Filed under: Prosecutors, Trial

Formalities, Theirs and Ours

The law is filled with all kinds of silly formalities. They place the prosecutor’s table on the side closer to the jury box. You’re not supposed to touch the judge’s podium. Some courts require that the lawyers wear a suit or sports coat. A jury is supposed to be sworn. That last one probably seems really important to you, but it isn’t. From a post earlier today from Scott Greenfield at Simple Justice, I learned about a Tenth Circuit opinion yesterday affirming a conviction in a case where the jury reached its verdict despite having never been sworn. Oops! In the case, the defense attorney knew the judge forgot to swear them in, but he waited until after the verdict to bring it up. The … Read entire article »

Filed under: DUI, Government Rants

Doing It All

I had a long weekend of work, but I’m ready for trial. The work I completed over the weekend wasn’t trial prep, though, because that was done long ago. I spent the weekend tying up loose ends. Trial is like a really shitty vacation. You have to make sure all your ducks are in a row so you can take some time off. Instead of dipping your toes in the water and watching a sunset with your adult beverage of choice in hand, however, you get to endure grueling combat all day every day for days on end. It’s a break from your daily stress during which you forget about your normal troubles in favor of some more pressing troubles. Did I mention that … Read entire article »

Filed under: lawyers, Trial

Judge or Jury?

Apparently, a recent study has confirmed the findings of an older study: The researchers made three primary findings: Judges tend to convict more than juries in cases of “middle” evidentiary strength. Judges acquit more than juries in cases in which judges regard the evidence favoring the prosecution as weak. Judges convict more than juries in cases in which judges regard the evidence favoring the prosecution as strong. Here’s the conclusion: In sum, criminal defendants are benefited by opting for a bench trial when the evidence is weak, and a jury trial otherwise. It seems to me that the studies confirm what’s probably somewhat obvious to most lawyers who’ve tried any appreciable number of cases to verdict before judges and juries. Juries are unpredictable. I’ve had juries convict clients when I felt the state utterly failed to meet … Read entire article »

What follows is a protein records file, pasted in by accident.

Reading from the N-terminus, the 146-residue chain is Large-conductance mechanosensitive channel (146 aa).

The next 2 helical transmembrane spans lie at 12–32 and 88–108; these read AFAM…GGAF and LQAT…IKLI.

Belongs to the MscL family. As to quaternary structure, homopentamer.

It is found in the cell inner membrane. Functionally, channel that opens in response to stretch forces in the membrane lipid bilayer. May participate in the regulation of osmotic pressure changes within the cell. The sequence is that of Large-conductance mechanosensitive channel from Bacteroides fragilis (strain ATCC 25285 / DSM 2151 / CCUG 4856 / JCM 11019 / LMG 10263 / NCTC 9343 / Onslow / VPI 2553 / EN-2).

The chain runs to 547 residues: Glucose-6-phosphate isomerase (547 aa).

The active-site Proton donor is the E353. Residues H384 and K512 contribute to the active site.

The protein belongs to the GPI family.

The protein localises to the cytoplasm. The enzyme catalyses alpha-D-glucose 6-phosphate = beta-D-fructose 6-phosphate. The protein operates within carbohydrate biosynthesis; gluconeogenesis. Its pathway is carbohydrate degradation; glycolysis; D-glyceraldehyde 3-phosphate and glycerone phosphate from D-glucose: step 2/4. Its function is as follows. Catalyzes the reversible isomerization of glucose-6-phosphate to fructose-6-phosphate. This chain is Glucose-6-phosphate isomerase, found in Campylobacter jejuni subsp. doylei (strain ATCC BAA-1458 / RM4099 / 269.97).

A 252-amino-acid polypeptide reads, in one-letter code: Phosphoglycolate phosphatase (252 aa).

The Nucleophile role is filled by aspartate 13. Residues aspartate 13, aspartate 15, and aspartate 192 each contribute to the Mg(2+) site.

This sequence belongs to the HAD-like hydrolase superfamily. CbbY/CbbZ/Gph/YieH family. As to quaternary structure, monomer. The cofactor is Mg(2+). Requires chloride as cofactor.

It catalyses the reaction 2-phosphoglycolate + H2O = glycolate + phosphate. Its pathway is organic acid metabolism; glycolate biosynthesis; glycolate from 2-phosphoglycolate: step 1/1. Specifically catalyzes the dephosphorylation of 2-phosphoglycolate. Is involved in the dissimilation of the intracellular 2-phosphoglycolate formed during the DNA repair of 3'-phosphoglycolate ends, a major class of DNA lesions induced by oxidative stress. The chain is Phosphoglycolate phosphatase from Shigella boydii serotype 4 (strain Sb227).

Filed under: Trial

Details

Jeff Gamso put up a post today that included, among other things, a portion of a detailed log about what one death row inmate did prior to his execution. For example, at 10:50:23, he asked for grape soda. At 10:55:36, he requested a “special meal” of a T-bone steak with A-1 steak sauce and a “Chief” salad with blue cheese dressing. Details like that make everything feel more real, and in this particular case, those details really humanize that man for me. Knowing his last meal does more to upset me about his execution than all the mitigation in the world. It drives home that the government killed a person. It’s hard for me to think that an evil monster would have a favorite steak sauce … Read entire article »

Filed under: Trial